Earnings targets and annual bonus incentives

Raffi J. Indjejikian, Michal Matejka, Kenneth A. Merchant, Wim A. Van Der Stede

Research output: Contribution to journalArticlepeer-review

66 Scopus citations


We examine the extent to which firms use past performance as a basis for setting earnings targets in their bonus plans and assess the implications of such targets for managerial incentives. We find that high-profitability firms commonly decrease earnings targets when their managers fail to meet prior-year targets but rarely increase targets. Conversely, we find that low-profitability firms commonly increase earnings targets when their managers meet or exceed prior-year targets but rarely decrease targets. This target-revision process yields a serial correlation in target difficulty-targets remain relatively easy (or difficult) through time. We also find that firms are reluctant to revise earnings targets below zero, resulting in an unusually high frequency of zero earnings targets that are abnormally difficult to achieve. Collectively, our findings suggest that firms incorporate past performance information into targets, yet they do so only to a limited extent. This is consistent with theoretical arguments that highlight the benefits of contractual commitments.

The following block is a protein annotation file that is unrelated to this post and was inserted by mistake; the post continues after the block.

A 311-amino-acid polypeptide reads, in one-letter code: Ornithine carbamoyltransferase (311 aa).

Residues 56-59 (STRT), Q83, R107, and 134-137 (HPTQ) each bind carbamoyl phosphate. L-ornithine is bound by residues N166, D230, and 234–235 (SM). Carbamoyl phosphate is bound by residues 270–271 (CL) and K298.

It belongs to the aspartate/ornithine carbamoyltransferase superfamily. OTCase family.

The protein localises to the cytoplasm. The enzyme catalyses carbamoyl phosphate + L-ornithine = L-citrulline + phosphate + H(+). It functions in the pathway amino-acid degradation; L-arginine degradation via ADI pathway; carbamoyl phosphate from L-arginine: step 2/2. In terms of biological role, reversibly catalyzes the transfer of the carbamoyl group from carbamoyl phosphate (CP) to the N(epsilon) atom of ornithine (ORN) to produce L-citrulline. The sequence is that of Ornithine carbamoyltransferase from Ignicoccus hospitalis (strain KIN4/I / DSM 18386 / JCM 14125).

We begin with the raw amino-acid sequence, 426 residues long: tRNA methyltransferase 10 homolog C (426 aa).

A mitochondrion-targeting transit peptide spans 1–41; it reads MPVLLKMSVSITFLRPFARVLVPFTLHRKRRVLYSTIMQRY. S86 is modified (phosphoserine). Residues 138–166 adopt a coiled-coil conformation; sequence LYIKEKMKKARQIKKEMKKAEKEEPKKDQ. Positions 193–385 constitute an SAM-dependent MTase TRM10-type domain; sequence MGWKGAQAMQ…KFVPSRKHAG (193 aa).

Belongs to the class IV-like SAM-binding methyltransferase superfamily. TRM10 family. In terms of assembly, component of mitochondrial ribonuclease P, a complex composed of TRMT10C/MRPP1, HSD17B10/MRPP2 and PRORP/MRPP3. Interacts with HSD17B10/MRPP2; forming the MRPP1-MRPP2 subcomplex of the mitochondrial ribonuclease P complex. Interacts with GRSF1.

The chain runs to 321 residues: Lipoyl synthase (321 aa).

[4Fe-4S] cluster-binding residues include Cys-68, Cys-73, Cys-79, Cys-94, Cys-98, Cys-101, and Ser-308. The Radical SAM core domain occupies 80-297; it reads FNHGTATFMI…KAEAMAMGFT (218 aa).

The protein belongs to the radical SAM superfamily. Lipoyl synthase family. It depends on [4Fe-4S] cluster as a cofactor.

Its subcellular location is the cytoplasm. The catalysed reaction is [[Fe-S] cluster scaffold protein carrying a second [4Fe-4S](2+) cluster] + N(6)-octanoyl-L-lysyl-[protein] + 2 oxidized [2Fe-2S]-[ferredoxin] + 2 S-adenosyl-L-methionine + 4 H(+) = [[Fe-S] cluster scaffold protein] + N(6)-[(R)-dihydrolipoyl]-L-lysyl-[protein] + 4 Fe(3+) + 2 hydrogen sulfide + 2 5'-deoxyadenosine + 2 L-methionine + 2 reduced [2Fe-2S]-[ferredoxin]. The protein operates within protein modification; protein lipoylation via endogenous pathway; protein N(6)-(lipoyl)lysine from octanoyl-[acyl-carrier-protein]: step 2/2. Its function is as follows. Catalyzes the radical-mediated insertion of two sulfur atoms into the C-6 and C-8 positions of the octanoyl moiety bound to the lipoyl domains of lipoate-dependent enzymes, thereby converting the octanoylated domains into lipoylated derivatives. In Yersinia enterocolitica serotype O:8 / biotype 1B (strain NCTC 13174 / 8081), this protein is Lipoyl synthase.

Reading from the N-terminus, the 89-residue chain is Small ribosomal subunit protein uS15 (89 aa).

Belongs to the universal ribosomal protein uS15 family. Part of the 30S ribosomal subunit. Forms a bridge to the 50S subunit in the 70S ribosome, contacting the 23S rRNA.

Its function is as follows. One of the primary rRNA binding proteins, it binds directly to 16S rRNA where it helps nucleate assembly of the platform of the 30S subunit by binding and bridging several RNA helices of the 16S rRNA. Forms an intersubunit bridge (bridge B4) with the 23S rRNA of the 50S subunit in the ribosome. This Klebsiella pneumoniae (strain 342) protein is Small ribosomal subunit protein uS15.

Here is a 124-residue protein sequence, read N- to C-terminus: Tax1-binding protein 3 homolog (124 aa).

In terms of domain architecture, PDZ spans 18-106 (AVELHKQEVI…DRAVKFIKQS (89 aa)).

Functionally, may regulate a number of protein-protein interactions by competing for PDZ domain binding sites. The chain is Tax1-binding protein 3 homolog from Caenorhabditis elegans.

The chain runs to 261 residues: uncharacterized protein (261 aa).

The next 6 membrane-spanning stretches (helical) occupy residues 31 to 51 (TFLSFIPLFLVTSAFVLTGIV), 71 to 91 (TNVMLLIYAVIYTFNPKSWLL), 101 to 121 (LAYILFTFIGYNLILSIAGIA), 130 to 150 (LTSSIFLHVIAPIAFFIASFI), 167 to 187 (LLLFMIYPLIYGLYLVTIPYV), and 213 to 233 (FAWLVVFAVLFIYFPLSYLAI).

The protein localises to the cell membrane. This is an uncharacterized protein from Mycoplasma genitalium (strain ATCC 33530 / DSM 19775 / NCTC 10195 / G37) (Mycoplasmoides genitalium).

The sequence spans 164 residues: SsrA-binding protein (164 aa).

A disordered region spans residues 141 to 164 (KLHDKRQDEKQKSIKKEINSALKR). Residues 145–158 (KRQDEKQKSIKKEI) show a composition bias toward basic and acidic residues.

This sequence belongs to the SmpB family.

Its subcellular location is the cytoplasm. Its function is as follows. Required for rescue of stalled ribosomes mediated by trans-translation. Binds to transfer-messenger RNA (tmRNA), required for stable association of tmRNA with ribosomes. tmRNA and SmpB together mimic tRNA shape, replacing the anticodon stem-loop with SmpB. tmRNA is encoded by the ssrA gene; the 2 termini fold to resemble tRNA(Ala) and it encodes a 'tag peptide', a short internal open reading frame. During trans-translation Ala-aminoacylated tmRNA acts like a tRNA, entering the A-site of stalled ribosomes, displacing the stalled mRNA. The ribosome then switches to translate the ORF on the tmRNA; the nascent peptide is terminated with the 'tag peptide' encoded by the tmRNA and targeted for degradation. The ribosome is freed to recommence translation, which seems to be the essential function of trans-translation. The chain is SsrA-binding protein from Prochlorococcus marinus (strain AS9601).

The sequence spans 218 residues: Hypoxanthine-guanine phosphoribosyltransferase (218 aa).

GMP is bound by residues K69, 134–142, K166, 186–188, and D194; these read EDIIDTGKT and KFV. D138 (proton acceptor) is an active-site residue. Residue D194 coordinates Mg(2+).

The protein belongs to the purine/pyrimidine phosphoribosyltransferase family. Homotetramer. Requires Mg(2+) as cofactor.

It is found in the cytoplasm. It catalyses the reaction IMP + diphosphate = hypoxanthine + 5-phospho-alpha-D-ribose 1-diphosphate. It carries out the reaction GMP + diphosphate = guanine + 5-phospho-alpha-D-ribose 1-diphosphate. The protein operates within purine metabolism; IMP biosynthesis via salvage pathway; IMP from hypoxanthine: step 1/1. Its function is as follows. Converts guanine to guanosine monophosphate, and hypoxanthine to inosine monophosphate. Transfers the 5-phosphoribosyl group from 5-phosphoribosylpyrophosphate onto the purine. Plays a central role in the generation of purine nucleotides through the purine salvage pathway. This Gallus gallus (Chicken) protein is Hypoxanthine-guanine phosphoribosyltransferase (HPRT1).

Original languageEnglish (US)
Pages (from-to)1227-1258
Number of pages32
JournalAccounting Review
Issue number4
StatePublished - Jul 1 2014


  • Earnings distributions
  • Losses
  • Performance targets

ASJC Scopus subject areas

  • Accounting
  • Finance
  • Economics and Econometrics


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